Homeowners facing foreclosure should be aware of the eviction process after their home has been sold at a foreclosure sale. Many homeowners are under the mistaken belief that immediately after the foreclosure sale, a sheriff will immediately be at their door to evict them. This simply isn’t true and an understanding of Arizona’s eviction laws is necessary so that homeowners will be aware of their rights and obligations after their home has been foreclosed upon.
Arizona law generally prohibits the landlord or owner of residential property from exercising so-called “self-help” remedies to evict their tenants or other occupants of the property. Thus, the owner cannot change the locks or shut off utilities without first bringing an eviction lawsuit.
Residential eviction lawsuits in Arizona are called forcible entry and detainer actions. Arizona’s forcible entry and detainer actions laws specifically cover evictions by the new owner of a home (often the former mortgage lender) following a trustee’s sale or foreclosure.
The first step which the new owner must take to evict the former owner is to make a written demand for possession. Assuming the former owner doesn’t leave after receiving the written demand (Arizona law is unclear as to the time period the former owner has to vacate after receiving the notice), the new owner must file a complaint in court and serve a summons upon the former owner in order to evict him. Trial is generally supposed to be five business days after the complaint is filed, although the trial date may be extended for a few more days. If the former owner doesn’t appear for trial or is found guilty, an eviction order (called a “writ of restitution”) will be issued directing the sheriff to evict the former owner. The writ cannot be issued until five calendar days after the judgment is entered. The sheriff can then can go to the property and forcibly remove the former owner, although in reality because of the backlog of foreclosures in Arizona today, that time period is likely to be longer.
A major exception to the rule that residential owners of property cannot exercise self help is if the property has been abandoned by its former occupant. A relatively common occurrence after foreclosure is for the new owner (or more likely an agent for the new owner) to inspect the home and upon inspection find that most or all of the personal belongings of the former occupant have been removed. Under the belief that the property has been abandoned, the new owner in order to avoid a costly and time consuming eviction action and to possibly prevent the vacant home from being vandalized, exercises self help and changes the locks. Frequently, however, the reason the personal property has been removed is because the former owner is in the process of moving out but has not yet done so and is actually still living at the home! Although the law in Arizona is not crystal clear on the issue of abandonment claims in cases of evictions after a foreclosure, in order to avoid a claim of abandonment by the new owner, the former owner should notify the new owner, in writing by certified mail, return receipt requested, that he is not surrendering the home and is, in fact, still living there.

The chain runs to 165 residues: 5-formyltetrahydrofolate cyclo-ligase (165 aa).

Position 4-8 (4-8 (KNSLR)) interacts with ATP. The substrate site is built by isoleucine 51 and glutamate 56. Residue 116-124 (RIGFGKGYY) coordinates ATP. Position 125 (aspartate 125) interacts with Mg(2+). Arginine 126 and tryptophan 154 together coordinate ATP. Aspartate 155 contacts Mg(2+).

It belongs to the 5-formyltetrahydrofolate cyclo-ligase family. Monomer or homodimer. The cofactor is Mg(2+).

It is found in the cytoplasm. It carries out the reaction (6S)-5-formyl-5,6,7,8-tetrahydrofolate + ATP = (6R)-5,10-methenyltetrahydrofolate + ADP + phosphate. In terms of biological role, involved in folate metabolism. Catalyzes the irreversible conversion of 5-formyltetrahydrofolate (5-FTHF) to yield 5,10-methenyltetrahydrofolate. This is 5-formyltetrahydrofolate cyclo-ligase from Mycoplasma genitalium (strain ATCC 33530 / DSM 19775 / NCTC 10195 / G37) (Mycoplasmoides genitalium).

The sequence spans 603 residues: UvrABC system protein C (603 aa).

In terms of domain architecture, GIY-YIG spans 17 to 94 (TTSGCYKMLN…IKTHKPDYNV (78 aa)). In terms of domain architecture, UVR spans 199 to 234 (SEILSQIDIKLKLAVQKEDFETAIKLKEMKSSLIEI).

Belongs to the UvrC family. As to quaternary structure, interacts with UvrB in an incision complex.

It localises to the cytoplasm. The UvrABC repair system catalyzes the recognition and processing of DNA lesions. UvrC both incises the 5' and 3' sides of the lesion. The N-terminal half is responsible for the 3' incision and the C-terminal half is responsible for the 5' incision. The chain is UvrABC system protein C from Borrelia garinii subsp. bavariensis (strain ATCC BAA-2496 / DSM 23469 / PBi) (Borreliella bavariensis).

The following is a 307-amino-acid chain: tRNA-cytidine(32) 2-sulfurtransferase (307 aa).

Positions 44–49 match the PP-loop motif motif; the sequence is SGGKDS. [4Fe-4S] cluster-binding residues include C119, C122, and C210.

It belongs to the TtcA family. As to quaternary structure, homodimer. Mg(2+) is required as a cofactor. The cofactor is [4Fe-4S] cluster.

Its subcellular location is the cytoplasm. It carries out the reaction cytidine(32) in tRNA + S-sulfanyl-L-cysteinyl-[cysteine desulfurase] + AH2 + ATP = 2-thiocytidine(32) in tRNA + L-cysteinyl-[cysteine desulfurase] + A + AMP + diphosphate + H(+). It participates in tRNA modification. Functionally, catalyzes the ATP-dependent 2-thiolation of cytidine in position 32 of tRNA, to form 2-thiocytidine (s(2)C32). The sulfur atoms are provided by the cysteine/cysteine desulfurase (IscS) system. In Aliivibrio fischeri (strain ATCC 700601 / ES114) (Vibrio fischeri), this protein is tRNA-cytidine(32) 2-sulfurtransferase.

Homeowners should be aware that if they continue to occupy the property following a foreclosure sale, the new owner may try to characterize this post-sale occupancy as a criminal trespass and/or bring a lawsuit against the former homeowner to recover damages which may be in the form of a reasonable rent for the number of days that the new owner did not have possession of the home. Because Arizona’s laws are relatively complex and sometimes unclear, it is of course recommended that legal counsel be consulted by homeowners potentially facing eviction after foreclosure.